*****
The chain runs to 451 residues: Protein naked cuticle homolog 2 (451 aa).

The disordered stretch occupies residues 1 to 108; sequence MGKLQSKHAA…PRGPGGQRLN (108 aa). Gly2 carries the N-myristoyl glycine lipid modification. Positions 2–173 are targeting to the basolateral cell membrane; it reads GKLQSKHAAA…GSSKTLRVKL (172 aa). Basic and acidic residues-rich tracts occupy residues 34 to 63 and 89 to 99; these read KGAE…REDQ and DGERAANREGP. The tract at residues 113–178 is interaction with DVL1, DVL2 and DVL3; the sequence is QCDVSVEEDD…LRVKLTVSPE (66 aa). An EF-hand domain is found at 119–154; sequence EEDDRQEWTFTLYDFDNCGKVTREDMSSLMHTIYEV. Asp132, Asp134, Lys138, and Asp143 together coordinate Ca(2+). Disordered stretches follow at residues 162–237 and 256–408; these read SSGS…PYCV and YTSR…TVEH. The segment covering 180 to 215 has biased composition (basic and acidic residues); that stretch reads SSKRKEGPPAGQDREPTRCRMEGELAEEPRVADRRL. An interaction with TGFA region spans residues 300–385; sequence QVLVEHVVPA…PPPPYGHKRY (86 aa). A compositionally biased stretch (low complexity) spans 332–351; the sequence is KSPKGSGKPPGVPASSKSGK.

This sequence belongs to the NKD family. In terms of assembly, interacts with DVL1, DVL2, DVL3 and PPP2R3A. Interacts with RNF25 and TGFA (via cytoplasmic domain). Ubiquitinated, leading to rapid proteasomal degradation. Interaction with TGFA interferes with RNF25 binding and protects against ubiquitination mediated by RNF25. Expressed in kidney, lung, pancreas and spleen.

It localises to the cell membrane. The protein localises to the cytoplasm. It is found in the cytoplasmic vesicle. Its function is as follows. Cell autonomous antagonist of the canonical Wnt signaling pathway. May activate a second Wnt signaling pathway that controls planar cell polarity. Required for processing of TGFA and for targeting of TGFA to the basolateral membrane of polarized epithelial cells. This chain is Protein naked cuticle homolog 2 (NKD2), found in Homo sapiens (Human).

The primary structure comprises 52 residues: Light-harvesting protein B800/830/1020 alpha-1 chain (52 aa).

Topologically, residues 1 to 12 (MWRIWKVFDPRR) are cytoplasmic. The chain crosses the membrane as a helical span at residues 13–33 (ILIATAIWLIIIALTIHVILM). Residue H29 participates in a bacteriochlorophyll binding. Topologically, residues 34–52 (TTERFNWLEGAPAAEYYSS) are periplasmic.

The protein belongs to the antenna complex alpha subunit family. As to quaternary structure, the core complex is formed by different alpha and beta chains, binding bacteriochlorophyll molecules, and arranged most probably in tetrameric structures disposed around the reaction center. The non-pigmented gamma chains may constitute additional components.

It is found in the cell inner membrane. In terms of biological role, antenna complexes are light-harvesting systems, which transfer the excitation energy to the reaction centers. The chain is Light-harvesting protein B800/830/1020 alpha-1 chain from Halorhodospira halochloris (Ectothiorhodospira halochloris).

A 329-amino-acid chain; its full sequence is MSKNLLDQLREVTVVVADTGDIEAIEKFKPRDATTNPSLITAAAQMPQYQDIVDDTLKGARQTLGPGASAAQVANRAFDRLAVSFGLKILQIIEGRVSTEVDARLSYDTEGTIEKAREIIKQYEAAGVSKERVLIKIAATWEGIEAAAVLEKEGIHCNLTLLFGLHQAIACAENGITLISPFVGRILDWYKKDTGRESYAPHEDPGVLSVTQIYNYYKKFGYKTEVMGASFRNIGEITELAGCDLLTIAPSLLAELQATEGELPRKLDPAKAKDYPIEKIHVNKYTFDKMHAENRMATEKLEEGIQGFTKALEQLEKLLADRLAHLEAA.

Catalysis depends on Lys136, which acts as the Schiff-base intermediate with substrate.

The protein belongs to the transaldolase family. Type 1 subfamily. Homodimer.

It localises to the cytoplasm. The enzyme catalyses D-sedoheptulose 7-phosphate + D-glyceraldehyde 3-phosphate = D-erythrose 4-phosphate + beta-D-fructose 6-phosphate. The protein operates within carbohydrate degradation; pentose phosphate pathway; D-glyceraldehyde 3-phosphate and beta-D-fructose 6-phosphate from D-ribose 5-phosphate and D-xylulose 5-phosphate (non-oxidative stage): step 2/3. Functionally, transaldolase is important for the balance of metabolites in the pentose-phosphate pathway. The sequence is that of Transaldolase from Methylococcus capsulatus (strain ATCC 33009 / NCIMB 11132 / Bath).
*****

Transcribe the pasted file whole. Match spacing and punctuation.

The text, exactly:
The chain runs to 451 residues: Protein naked cuticle homolog 2 (451 aa).

The disordered stretch occupies residues 1 to 108; sequence MGKLQSKHAA…PRGPGGQRLN (108 aa). Gly2 carries the N-myristoyl glycine lipid modification. Positions 2–173 are targeting to the basolateral cell membrane; it reads GKLQSKHAAA…GSSKTLRVKL (172 aa). Basic and acidic residues-rich tracts occupy residues 34 to 63 and 89 to 99; these read KGAE…REDQ and DGERAANREGP. The tract at residues 113–178 is interaction with DVL1, DVL2 and DVL3; the sequence is QCDVSVEEDD…LRVKLTVSPE (66 aa). An EF-hand domain is found at 119–154; sequence EEDDRQEWTFTLYDFDNCGKVTREDMSSLMHTIYEV. Asp132, Asp134, Lys138, and Asp143 together coordinate Ca(2+). Disordered stretches follow at residues 162–237 and 256–408; these read SSGS…PYCV and YTSR…TVEH. The segment covering 180 to 215 has biased composition (basic and acidic residues); that stretch reads SSKRKEGPPAGQDREPTRCRMEGELAEEPRVADRRL. An interaction with TGFA region spans residues 300–385; sequence QVLVEHVVPA…PPPPYGHKRY (86 aa). A compositionally biased stretch (low complexity) spans 332–351; the sequence is KSPKGSGKPPGVPASSKSGK.

This sequence belongs to the NKD family. In terms of assembly, interacts with DVL1, DVL2, DVL3 and PPP2R3A. Interacts with RNF25 and TGFA (via cytoplasmic domain). Ubiquitinated, leading to rapid proteasomal degradation. Interaction with TGFA interferes with RNF25 binding and protects against ubiquitination mediated by RNF25. Expressed in kidney, lung, pancreas and spleen.

It localises to the cell membrane. The protein localises to the cytoplasm. It is found in the cytoplasmic vesicle. Its function is as follows. Cell autonomous antagonist of the canonical Wnt signaling pathway. May activate a second Wnt signaling pathway that controls planar cell polarity. Required for processing of TGFA and for targeting of TGFA to the basolateral membrane of polarized epithelial cells. This chain is Protein naked cuticle homolog 2 (NKD2), found in Homo sapiens (Human).

The primary structure comprises 52 residues: Light-harvesting protein B800/830/1020 alpha-1 chain (52 aa).

Topologically, residues 1 to 12 (MWRIWKVFDPRR) are cytoplasmic. The chain crosses the membrane as a helical span at residues 13–33 (ILIATAIWLIIIALTIHVILM). Residue H29 participates in a bacteriochlorophyll binding. Topologically, residues 34–52 (TTERFNWLEGAPAAEYYSS) are periplasmic.

The protein belongs to the antenna complex alpha subunit family. As to quaternary structure, the core complex is formed by different alpha and beta chains, binding bacteriochlorophyll molecules, and arranged most probably in tetrameric structures disposed around the reaction center. The non-pigmented gamma chains may constitute additional components.

It is found in the cell inner membrane. In terms of biological role, antenna complexes are light-harvesting systems, which transfer the excitation energy to the reaction centers. The chain is Light-harvesting protein B800/830/1020 alpha-1 chain from Halorhodospira halochloris (Ectothiorhodospira halochloris).

A 329-amino-acid chain; its full sequence is MSKNLLDQLREVTVVVADTGDIEAIEKFKPRDATTNPSLITAAAQMPQYQDIVDDTLKGARQTLGPGASAAQVANRAFDRLAVSFGLKILQIIEGRVSTEVDARLSYDTEGTIEKAREIIKQYEAAGVSKERVLIKIAATWEGIEAAAVLEKEGIHCNLTLLFGLHQAIACAENGITLISPFVGRILDWYKKDTGRESYAPHEDPGVLSVTQIYNYYKKFGYKTEVMGASFRNIGEITELAGCDLLTIAPSLLAELQATEGELPRKLDPAKAKDYPIEKIHVNKYTFDKMHAENRMATEKLEEGIQGFTKALEQLEKLLADRLAHLEAA.

Catalysis depends on Lys136, which acts as the Schiff-base intermediate with substrate.

The protein belongs to the transaldolase family. Type 1 subfamily. Homodimer.

It localises to the cytoplasm. The enzyme catalyses D-sedoheptulose 7-phosphate + D-glyceraldehyde 3-phosphate = D-erythrose 4-phosphate + beta-D-fructose 6-phosphate. The protein operates within carbohydrate degradation; pentose phosphate pathway; D-glyceraldehyde 3-phosphate and beta-D-fructose 6-phosphate from D-ribose 5-phosphate and D-xylulose 5-phosphate (non-oxidative stage): step 2/3. Functionally, transaldolase is important for the balance of metabolites in the pentose-phosphate pathway. The sequence is that of Transaldolase from Methylococcus capsulatus (strain ATCC 33009 / NCIMB 11132 / Bath).